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This is probably too little to go on for a definitive answer, but in looking over some legacy code, I found this (a previous peruser commented "Why?") in what serves as the main form in a Windows CE / .NET 1.1 project (Windows Forms style app_:

protected override void Dispose( bool disposing )
        {
            dbconn.DBClose();
            base.Dispose( disposing );
            Application.Exit();         // Why?
        }

Is calling Application.Exit() valid here? Is there any reason for it? If not, any harm in it?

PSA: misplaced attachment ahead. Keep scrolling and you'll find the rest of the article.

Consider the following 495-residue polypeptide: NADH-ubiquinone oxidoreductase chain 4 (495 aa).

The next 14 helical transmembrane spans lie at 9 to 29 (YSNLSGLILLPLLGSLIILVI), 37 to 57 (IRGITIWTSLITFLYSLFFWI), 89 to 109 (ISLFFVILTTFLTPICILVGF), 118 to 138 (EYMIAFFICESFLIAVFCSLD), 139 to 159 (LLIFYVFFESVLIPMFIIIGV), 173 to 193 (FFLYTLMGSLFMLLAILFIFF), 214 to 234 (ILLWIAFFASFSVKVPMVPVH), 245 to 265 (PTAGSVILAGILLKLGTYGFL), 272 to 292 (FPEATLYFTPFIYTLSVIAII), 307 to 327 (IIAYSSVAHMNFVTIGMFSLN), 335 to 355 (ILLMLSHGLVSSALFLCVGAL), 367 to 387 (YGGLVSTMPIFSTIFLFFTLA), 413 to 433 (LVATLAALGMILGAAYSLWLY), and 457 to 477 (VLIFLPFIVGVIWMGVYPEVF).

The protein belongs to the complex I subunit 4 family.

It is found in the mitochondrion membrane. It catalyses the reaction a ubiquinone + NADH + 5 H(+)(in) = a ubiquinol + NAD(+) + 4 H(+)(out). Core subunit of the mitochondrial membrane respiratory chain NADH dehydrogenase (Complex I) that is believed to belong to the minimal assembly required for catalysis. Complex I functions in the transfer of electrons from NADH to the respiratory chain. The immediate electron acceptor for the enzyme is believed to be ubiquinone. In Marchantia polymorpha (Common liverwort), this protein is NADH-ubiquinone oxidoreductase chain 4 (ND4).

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Probably a wrong site; also Application.Exit() is usually indeed very bad, particularly in the middle of Dispose. If a form needs to close with or without a status, then there are much better ways of doing this. –  Leonid Feb 26 '13 at 0:02
4  
@Leonid wrong site, indeed - I'd submit this one to Daily WTF. –  Jesse C. Slicer Feb 26 '13 at 0:05
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1 Answer

Just to elaborate on comments to question: The purpose of Dispose is to release resources owned by object (and primary purpose is to release unmanaged resources). As such Dispose method should not touch or perform action not related to the object being disposed, and Application.Exit is definitely out of scope here.

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